So, how do ANA-Illinois members use the code in their everyday practice?

“As a nurse practitioner who works in PM&R, I provide holistic care on a daily basis while helping my patients to become as independent as possible in their daily routine,” says Tam.

Ethical, compassionate caregiving in challenging situations is a daily practice that The Code helps nurses live every day. Romonica Dunn, of North Shore Healthcare, says that living the nursing code is primarily “through practice.”

“I feel I live the nursing code every day. The nursing code reflects how we should be to all people, not just patients when we’re working. Protecting human rights, advocating for others—these are actions we encompass daily in life,” says Romero.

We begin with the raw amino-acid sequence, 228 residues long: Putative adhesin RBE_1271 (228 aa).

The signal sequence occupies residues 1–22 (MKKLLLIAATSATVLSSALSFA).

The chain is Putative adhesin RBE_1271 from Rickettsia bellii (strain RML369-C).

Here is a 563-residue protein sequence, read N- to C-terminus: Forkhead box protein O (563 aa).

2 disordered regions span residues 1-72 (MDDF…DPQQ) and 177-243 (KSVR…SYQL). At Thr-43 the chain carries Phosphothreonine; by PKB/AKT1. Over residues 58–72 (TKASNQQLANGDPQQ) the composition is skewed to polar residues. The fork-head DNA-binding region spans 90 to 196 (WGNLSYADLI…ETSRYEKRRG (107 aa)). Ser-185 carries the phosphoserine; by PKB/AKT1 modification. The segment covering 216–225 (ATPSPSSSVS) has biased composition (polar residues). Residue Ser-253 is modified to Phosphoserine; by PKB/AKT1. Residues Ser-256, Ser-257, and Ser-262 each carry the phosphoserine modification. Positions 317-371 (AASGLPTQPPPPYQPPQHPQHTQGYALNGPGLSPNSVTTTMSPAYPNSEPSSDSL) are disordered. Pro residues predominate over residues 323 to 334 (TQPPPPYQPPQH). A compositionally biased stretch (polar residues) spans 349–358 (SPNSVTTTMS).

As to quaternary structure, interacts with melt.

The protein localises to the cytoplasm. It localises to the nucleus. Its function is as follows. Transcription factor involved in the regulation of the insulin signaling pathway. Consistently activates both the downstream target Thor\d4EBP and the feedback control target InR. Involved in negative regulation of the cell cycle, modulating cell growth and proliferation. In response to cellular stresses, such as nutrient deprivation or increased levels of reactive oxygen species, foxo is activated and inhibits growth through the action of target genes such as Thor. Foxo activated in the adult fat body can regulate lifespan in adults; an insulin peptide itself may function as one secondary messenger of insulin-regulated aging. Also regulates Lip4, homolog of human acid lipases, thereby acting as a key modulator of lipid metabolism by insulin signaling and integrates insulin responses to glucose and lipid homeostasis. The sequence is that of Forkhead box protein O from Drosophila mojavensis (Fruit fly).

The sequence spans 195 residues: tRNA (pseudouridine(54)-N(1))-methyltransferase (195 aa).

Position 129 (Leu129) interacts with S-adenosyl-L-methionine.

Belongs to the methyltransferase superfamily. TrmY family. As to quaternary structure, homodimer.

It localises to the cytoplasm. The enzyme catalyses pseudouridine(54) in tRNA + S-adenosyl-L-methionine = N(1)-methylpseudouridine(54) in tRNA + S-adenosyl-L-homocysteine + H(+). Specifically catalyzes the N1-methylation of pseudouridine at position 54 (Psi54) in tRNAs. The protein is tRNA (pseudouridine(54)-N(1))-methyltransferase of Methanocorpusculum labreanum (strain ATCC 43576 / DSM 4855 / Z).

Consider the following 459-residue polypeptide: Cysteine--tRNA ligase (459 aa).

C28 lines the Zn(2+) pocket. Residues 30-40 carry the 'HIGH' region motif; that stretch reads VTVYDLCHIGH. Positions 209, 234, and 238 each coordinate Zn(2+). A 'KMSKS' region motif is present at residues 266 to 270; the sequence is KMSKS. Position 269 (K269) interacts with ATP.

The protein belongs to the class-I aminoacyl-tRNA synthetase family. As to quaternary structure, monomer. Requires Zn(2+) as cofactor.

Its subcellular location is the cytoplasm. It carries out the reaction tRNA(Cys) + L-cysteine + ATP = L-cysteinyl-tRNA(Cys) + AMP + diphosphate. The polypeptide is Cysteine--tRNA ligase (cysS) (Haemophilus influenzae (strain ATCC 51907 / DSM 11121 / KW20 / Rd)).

Here’s one example of what that looks like in daily practice:

“I, as well as several others, recently observed change in behavior of one of our faith community members and approached her husband about how he was managing. Though she had recently had an appointment for her annual checkup, nothing was said about any mental changes,” Miller said. “Keeping as compassionate as possible, keeping her care and welfare foremost in mind, as well as his, I outlined for him first steps he needs to take on the path of caring for her. I have made myself available for further guidance as needed.”

Along with a powerful tool for advocating for patients, nurses use The Code every time they advocate for themselves, their wellbeing, and their profession.

“I posted it in my workplace and make reference to it often when dealing with a bureaucracy that frequently does not value the inherent worth of my patients or fellow nurses,” says Stein. “I am constantly fighting for safe staffing levels and environmental improvements to ensure the safe, high quality, ethical delivery of care at my place of employment.”

The Code serves as a trustworthy guide nurses can rely on in challenging times and in daily life.